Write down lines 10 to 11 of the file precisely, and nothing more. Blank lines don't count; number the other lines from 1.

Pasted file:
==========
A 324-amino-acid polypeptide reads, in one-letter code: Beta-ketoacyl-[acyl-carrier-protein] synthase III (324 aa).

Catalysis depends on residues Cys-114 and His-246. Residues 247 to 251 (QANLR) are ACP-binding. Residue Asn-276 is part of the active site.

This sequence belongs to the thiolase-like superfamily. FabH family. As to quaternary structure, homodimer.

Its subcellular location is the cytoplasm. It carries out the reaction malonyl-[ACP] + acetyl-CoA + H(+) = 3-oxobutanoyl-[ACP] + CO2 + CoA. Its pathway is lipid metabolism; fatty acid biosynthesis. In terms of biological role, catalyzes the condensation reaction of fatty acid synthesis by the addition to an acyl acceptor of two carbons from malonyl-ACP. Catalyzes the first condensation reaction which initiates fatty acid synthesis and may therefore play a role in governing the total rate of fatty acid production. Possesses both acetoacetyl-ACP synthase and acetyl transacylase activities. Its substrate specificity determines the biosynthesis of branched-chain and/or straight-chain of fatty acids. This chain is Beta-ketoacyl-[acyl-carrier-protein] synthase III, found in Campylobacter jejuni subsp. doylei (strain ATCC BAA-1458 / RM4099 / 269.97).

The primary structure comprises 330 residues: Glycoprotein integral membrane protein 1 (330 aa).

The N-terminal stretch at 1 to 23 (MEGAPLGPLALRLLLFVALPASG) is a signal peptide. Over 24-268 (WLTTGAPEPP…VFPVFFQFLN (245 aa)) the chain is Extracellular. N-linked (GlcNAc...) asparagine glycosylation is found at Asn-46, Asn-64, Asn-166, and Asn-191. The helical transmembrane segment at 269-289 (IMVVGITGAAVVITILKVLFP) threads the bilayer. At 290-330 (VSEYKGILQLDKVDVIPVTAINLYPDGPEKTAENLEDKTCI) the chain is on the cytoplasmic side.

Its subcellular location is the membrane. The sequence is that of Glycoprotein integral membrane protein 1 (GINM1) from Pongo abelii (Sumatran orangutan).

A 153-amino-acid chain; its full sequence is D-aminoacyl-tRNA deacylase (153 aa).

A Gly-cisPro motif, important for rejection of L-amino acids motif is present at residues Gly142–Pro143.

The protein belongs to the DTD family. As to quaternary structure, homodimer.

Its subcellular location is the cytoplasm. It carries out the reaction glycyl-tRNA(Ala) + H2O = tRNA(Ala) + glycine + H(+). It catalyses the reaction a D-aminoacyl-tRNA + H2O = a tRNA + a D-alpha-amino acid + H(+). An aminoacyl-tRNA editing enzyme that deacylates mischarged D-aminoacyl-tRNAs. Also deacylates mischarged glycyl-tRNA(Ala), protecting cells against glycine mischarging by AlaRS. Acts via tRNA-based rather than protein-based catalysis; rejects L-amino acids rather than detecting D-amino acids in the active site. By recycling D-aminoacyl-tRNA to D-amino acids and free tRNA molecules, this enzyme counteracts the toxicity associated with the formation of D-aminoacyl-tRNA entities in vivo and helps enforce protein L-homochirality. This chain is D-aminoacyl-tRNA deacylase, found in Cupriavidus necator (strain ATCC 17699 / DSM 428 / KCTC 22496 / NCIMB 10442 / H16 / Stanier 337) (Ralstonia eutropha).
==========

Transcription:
The protein belongs to the DTD family. As to quaternary structure, homodimer.

Its subcellular location is the cytoplasm. It carries out the reaction glycyl-tRNA(Ala) + H2O = tRNA(Ala) + glycine + H(+). It catalyses the reaction a D-aminoacyl-tRNA + H2O = a tRNA + a D-alpha-amino acid + H(+). An aminoacyl-tRNA editing enzyme that deacylates mischarged D-aminoacyl-tRNAs. Also deacylates mischarged glycyl-tRNA(Ala), protecting cells against glycine mischarging by AlaRS. Acts via tRNA-based rather than protein-based catalysis; rejects L-amino acids rather than detecting D-amino acids in the active site. By recycling D-aminoacyl-tRNA to D-amino acids and free tRNA molecules, this enzyme counteracts the toxicity associated with the formation of D-aminoacyl-tRNA entities in vivo and helps enforce protein L-homochirality. This chain is D-aminoacyl-tRNA deacylase, found in Cupriavidus necator (strain ATCC 17699 / DSM 428 / KCTC 22496 / NCIMB 10442 / H16 / Stanier 337) (Ralstonia eutropha).